New York Times had an article last week where one of their “hard news” columnists Mr. Brooks briefly joined the Four Season Around The World trip to several destinations in Europe and was writing about his reflections.
Four Seasons has one Boeing 757 that is painted on their colors and only flies these around the world and others trips from one of their hotel to another while trying to immerse the travelers on some local culture as well.
You can access the New York Times article here of which below is an excerpt:
My job was to report back on the merits and demerits of such pampered high-end travel. If you wake up in Tanzania in the morning, take a dinner cruise along the Bosphorus in the evening and jet off a few days later to tour Catherine the Great’s palace in Russia, are you really seeing the world? Or are you just playing spectacularly expensive hopscotch? Is this luxury — or a fast-moving bubble from which to view the world?
The pace of the trip is frenetic — three continents in a single day at one point. Each morning you get to choose from an array of options — a visit to a Russian ballet school? A tour of Nevsky Prospekt shopping street? An excursion to the Fabergé Museum? The people on this trip loved the experience. They were very satisfied customers. But they did have moments of exhaustion. Multiple bucket list items per day — the Hagia Sophia in Istanbul? Check. The main market in Marrakesh? Check! When I asked the guests what their favorite stop was, a plurality said the Maldives, where they got a chance to sit, pause and enjoy the beaches.
What sort of people go on a trip like this? Rich but not fancy. It is a sign of how stratified things have become that even within the top 1 percent there are differences between the single-digit millionaires and the double- or triple-digit millionaires. The people on this trip were by and large on the lower end of the upper class. One had a family carpet business. Another was an I.T. executive at an insurance company. There were a few law partners. There was a divorce coach who’d worked in finance, a woman who’d started a telecom business with her ex-husband and the vice chancellor from a medium-size university. Very few of these people were born to money. They did not dress rich, talk rich or put on airs. They have spent their lives busy with work and family, not jet-setting around or hanging out with the Davos crowd.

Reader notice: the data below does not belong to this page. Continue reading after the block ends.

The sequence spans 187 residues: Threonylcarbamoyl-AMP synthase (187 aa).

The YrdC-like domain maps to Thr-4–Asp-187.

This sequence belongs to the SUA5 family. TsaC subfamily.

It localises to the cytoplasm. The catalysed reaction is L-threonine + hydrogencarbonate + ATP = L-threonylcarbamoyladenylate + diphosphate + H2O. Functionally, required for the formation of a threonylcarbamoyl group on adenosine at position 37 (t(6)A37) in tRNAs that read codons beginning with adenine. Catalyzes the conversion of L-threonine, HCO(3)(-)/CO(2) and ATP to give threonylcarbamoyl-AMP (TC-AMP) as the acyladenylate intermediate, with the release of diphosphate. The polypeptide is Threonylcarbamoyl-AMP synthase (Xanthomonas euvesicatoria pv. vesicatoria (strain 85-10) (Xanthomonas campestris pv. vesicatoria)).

I have always wondered how would it feel to take one of these Four Season private plane trips around the world. I believe that David Brooks perfectly describes the frantic space from one Four Seasons to another and few sights thrown in at destinations in between.
My advise has always been to travel slowly and not to try fitting too may destinations in too little time. I love just walking in the city and dropping to cafes/bars etc. I do not, however, have nothing against for these Four Seasons trips, but they seems to be way over structured for my taste.
David Brooks usually writes about politics and policy issue. I have never seen him writing or discussing anything travel related previously.